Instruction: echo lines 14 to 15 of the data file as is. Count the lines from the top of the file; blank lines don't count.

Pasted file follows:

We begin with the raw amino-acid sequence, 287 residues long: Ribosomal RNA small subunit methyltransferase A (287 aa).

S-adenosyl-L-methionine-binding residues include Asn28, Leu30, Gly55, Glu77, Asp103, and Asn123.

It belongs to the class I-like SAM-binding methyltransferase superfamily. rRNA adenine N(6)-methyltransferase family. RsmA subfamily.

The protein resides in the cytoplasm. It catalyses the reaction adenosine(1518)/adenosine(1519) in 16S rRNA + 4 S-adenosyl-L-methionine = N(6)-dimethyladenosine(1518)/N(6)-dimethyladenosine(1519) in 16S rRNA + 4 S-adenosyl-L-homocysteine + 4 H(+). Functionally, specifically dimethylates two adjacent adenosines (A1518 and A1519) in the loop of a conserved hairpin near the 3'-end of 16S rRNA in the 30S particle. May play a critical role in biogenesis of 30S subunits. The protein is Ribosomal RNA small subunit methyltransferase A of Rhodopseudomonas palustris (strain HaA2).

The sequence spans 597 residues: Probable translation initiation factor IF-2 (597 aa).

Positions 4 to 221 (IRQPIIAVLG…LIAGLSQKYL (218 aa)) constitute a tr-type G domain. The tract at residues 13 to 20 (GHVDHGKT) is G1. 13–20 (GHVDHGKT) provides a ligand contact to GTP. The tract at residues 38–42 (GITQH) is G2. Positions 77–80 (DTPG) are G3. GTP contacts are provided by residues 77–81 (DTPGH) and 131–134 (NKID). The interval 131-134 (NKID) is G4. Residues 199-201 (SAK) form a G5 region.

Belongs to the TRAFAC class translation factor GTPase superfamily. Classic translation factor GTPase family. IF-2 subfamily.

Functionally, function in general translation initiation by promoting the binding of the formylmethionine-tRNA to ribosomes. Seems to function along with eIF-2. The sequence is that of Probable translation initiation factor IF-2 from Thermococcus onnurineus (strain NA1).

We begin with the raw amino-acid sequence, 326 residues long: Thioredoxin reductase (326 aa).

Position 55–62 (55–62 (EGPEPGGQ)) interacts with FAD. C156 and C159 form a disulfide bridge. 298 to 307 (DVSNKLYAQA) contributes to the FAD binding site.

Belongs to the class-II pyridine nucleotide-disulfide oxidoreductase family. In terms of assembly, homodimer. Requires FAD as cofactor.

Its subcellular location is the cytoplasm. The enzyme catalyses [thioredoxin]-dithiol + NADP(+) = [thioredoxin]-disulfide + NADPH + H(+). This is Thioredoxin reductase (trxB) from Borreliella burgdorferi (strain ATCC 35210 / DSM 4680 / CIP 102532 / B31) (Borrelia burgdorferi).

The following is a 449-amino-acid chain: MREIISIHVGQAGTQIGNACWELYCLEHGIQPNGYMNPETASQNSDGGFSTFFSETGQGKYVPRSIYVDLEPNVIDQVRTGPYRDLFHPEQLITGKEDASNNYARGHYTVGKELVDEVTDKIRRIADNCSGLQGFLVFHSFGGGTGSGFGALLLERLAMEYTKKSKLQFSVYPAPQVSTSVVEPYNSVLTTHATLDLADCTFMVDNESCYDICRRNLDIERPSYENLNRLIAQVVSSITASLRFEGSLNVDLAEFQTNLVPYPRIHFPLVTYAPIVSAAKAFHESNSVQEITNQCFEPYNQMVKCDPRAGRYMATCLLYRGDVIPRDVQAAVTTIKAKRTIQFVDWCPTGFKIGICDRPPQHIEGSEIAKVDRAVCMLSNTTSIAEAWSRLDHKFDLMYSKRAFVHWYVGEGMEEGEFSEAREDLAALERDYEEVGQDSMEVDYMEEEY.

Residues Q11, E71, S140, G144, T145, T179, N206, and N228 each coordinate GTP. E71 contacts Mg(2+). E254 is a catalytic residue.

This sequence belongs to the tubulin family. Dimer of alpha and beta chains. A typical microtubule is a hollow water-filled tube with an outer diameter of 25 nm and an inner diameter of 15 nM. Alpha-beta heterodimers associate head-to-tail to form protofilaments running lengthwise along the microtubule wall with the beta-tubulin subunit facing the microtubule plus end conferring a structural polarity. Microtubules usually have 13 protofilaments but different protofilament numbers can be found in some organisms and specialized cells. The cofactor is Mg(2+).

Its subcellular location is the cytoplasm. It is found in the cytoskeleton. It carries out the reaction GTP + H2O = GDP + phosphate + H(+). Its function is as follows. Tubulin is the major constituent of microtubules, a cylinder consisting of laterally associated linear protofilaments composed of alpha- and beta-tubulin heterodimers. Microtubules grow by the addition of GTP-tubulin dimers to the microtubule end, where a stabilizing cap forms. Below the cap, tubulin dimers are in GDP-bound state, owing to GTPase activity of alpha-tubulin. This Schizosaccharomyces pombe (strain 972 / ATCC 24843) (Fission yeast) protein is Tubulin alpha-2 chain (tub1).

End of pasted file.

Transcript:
Residues Q11, E71, S140, G144, T145, T179, N206, and N228 each coordinate GTP. E71 contacts Mg(2+). E254 is a catalytic residue.

This sequence belongs to the tubulin family. Dimer of alpha and beta chains. A typical microtubule is a hollow water-filled tube with an outer diameter of 25 nm and an inner diameter of 15 nM. Alpha-beta heterodimers associate head-to-tail to form protofilaments running lengthwise along the microtubule wall with the beta-tubulin subunit facing the microtubule plus end conferring a structural polarity. Microtubules usually have 13 protofilaments but different protofilament numbers can be found in some organisms and specialized cells. The cofactor is Mg(2+).